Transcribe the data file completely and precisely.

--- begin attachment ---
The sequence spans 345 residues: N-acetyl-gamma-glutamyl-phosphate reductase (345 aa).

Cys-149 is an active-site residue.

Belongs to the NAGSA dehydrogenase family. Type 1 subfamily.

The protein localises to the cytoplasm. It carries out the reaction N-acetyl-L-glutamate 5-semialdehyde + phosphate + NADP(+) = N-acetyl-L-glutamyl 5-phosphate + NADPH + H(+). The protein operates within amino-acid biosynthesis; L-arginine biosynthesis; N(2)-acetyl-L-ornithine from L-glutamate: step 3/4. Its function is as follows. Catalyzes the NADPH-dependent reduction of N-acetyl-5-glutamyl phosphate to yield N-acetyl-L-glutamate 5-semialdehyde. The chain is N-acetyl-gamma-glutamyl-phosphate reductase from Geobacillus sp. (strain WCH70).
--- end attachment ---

The sequence spans 345 residues: N-acetyl-gamma-glutamyl-phosphate reductase (345 aa).

Cys-149 is an active-site residue.

Belongs to the NAGSA dehydrogenase family. Type 1 subfamily.

The protein localises to the cytoplasm. It carries out the reaction N-acetyl-L-glutamate 5-semialdehyde + phosphate + NADP(+) = N-acetyl-L-glutamyl 5-phosphate + NADPH + H(+). The protein operates within amino-acid biosynthesis; L-arginine biosynthesis; N(2)-acetyl-L-ornithine from L-glutamate: step 3/4. Its function is as follows. Catalyzes the NADPH-dependent reduction of N-acetyl-5-glutamyl phosphate to yield N-acetyl-L-glutamate 5-semialdehyde. The chain is N-acetyl-gamma-glutamyl-phosphate reductase from Geobacillus sp. (strain WCH70).